The Brass Verdict is Michael Connelly’s second novel about his new character, lawyer Mickey Haller. I wasn’t too sure whether I liked Mickey much when I read the first one, The Lincoln Lawyer, but this book definitely warmed me to him.
Mickey Haller is a defense attorney. He’s just coming off a one-year hiatus when he gets the news that an old friend, another defense lawyer named Jerry Vincent, has been murdered, and has left his stable of clients to him. One of them is a “franchise case,” a big-paycheck, high-profile case involving Walter Elliott, a Hollywood movie mogul.
There are problems with defense lawyers as heroes of stories. We all know that in the real world they’re not Perry Mason. They defend the worst people in the world, and if they’re good they get very rich off it. What makes Mickey Haller sympathetic is that he feels that moral tension, on a deep level. It probably had a lot to do with the cocaine-and-alcohol habit that destroyed his marriage, alienated his daughter, and nearly cost him his life.
On moving into Jerry’s office, Mickey finds two policeman going through the case files—illegally. He kicks them out, but oddly finds himself drawn to one of them, who turns out to be Harry Bosch, the hero of the majority of Michael Connelly’s novels. This is an excellent strategy on the author’s part, and helped me settle into the story.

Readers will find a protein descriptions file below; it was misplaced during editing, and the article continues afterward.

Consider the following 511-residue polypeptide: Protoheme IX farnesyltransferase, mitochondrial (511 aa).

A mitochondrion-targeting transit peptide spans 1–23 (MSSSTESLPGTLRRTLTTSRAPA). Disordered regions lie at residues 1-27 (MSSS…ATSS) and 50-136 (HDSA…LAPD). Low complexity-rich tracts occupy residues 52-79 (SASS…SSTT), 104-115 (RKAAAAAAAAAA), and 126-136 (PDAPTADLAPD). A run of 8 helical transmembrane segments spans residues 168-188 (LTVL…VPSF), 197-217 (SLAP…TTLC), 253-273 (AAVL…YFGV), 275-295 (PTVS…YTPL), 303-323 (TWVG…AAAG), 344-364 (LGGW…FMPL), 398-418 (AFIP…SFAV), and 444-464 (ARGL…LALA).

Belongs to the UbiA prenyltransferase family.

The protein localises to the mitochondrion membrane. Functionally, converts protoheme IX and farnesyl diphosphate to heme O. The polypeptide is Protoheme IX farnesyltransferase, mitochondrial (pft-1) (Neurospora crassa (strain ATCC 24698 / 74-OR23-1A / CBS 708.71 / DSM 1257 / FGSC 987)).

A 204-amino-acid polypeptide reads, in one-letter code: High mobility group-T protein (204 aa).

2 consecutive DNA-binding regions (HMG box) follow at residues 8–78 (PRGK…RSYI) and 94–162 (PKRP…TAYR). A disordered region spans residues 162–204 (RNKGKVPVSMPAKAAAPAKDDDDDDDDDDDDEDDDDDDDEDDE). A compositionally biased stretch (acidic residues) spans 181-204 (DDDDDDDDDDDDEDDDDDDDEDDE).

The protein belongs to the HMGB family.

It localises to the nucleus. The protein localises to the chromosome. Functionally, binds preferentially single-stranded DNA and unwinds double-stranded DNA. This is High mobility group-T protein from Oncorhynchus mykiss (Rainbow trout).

Harry asks questions—who had Jerry Vincent bribed? How was the FBI involved? Mickey doesn’t know the answers. Harry doesn’t believe him. But they will still be drawn together into the double mystery of Jerry’s murder and the Elliott trial, which turn out to be linked. And the killing isn’t over.
A good story by a master storyteller. Connelly did telegraph one surprise though, at least in my case. He generally keeps politics out of his books (for which I’m eternally grateful), but here he did mention one character’s conservative affiliations. I immediately thought, “I’ll bet this character turns out to be a villain.” And behold, it was so.
Maybe Connelly’s done the same thing with liberal characters in the past, but I never noticed it. (Then again, I probably wouldn’t.)
But storytellers, be warned—we know your poker tells.